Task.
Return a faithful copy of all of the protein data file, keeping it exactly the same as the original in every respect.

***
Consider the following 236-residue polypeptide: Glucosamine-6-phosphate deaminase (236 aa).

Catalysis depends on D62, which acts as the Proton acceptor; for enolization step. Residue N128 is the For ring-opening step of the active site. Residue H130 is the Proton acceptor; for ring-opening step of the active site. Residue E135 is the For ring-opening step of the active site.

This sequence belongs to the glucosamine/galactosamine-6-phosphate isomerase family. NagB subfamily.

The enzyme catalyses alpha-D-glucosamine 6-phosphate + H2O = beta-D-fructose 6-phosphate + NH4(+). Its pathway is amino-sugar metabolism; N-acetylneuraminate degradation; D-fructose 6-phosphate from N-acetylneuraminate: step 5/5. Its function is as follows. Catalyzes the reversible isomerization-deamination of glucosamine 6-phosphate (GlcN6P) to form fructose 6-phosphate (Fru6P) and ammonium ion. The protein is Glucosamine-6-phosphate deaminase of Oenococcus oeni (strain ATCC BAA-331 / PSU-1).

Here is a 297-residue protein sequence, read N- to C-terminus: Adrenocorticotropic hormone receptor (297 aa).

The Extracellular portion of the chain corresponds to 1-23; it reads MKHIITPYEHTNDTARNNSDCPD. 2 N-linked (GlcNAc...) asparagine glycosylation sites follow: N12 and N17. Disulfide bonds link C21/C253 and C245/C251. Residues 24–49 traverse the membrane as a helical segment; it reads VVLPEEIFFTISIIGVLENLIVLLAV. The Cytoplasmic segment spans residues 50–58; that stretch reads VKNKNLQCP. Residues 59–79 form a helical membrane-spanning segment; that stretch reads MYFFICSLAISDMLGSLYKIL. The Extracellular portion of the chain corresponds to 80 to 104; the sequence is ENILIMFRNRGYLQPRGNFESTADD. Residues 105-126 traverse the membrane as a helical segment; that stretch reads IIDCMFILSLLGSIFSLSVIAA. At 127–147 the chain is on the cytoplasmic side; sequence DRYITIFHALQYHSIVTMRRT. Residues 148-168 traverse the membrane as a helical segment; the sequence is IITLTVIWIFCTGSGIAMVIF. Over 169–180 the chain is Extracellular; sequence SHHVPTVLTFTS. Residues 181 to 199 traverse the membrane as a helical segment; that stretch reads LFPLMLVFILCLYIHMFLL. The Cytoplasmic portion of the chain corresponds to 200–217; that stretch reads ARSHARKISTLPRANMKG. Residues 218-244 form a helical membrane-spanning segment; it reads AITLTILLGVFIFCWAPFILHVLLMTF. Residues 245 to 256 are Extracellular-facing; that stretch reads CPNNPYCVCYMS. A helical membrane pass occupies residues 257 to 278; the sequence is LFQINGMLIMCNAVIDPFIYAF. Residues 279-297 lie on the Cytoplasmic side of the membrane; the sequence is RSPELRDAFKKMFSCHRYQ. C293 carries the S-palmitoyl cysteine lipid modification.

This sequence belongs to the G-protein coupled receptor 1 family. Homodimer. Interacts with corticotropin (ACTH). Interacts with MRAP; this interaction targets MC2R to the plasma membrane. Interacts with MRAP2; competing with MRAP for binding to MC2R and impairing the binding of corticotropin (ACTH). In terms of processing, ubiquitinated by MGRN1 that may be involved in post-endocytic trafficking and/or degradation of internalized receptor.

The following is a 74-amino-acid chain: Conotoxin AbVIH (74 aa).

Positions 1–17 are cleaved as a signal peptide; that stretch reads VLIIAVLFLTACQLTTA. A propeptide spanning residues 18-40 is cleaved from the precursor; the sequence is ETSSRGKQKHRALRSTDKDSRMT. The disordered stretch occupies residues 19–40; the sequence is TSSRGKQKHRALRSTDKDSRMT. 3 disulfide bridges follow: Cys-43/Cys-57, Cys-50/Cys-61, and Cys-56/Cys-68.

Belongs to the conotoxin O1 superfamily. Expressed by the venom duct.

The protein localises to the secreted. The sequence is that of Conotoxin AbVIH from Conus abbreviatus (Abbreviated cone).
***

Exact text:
Consider the following 236-residue polypeptide: Glucosamine-6-phosphate deaminase (236 aa).

Catalysis depends on D62, which acts as the Proton acceptor; for enolization step. Residue N128 is the For ring-opening step of the active site. Residue H130 is the Proton acceptor; for ring-opening step of the active site. Residue E135 is the For ring-opening step of the active site.

This sequence belongs to the glucosamine/galactosamine-6-phosphate isomerase family. NagB subfamily.

The enzyme catalyses alpha-D-glucosamine 6-phosphate + H2O = beta-D-fructose 6-phosphate + NH4(+). Its pathway is amino-sugar metabolism; N-acetylneuraminate degradation; D-fructose 6-phosphate from N-acetylneuraminate: step 5/5. Its function is as follows. Catalyzes the reversible isomerization-deamination of glucosamine 6-phosphate (GlcN6P) to form fructose 6-phosphate (Fru6P) and ammonium ion. The protein is Glucosamine-6-phosphate deaminase of Oenococcus oeni (strain ATCC BAA-331 / PSU-1).

Here is a 297-residue protein sequence, read N- to C-terminus: Adrenocorticotropic hormone receptor (297 aa).

The Extracellular portion of the chain corresponds to 1-23; it reads MKHIITPYEHTNDTARNNSDCPD. 2 N-linked (GlcNAc...) asparagine glycosylation sites follow: N12 and N17. Disulfide bonds link C21/C253 and C245/C251. Residues 24–49 traverse the membrane as a helical segment; it reads VVLPEEIFFTISIIGVLENLIVLLAV. The Cytoplasmic segment spans residues 50–58; that stretch reads VKNKNLQCP. Residues 59–79 form a helical membrane-spanning segment; that stretch reads MYFFICSLAISDMLGSLYKIL. The Extracellular portion of the chain corresponds to 80 to 104; the sequence is ENILIMFRNRGYLQPRGNFESTADD. Residues 105-126 traverse the membrane as a helical segment; that stretch reads IIDCMFILSLLGSIFSLSVIAA. At 127–147 the chain is on the cytoplasmic side; sequence DRYITIFHALQYHSIVTMRRT. Residues 148-168 traverse the membrane as a helical segment; the sequence is IITLTVIWIFCTGSGIAMVIF. Over 169–180 the chain is Extracellular; sequence SHHVPTVLTFTS. Residues 181 to 199 traverse the membrane as a helical segment; that stretch reads LFPLMLVFILCLYIHMFLL. The Cytoplasmic portion of the chain corresponds to 200–217; that stretch reads ARSHARKISTLPRANMKG. Residues 218-244 form a helical membrane-spanning segment; it reads AITLTILLGVFIFCWAPFILHVLLMTF. Residues 245 to 256 are Extracellular-facing; that stretch reads CPNNPYCVCYMS. A helical membrane pass occupies residues 257 to 278; the sequence is LFQINGMLIMCNAVIDPFIYAF. Residues 279-297 lie on the Cytoplasmic side of the membrane; the sequence is RSPELRDAFKKMFSCHRYQ. C293 carries the S-palmitoyl cysteine lipid modification.

This sequence belongs to the G-protein coupled receptor 1 family. Homodimer. Interacts with corticotropin (ACTH). Interacts with MRAP; this interaction targets MC2R to the plasma membrane. Interacts with MRAP2; competing with MRAP for binding to MC2R and impairing the binding of corticotropin (ACTH). In terms of processing, ubiquitinated by MGRN1 that may be involved in post-endocytic trafficking and/or degradation of internalized receptor.

The following is a 74-amino-acid chain: Conotoxin AbVIH (74 aa).

Positions 1–17 are cleaved as a signal peptide; that stretch reads VLIIAVLFLTACQLTTA. A propeptide spanning residues 18-40 is cleaved from the precursor; the sequence is ETSSRGKQKHRALRSTDKDSRMT. The disordered stretch occupies residues 19–40; the sequence is TSSRGKQKHRALRSTDKDSRMT. 3 disulfide bridges follow: Cys-43/Cys-57, Cys-50/Cys-61, and Cys-56/Cys-68.

Belongs to the conotoxin O1 superfamily. Expressed by the venom duct.

The protein localises to the secreted. The sequence is that of Conotoxin AbVIH from Conus abbreviatus (Abbreviated cone).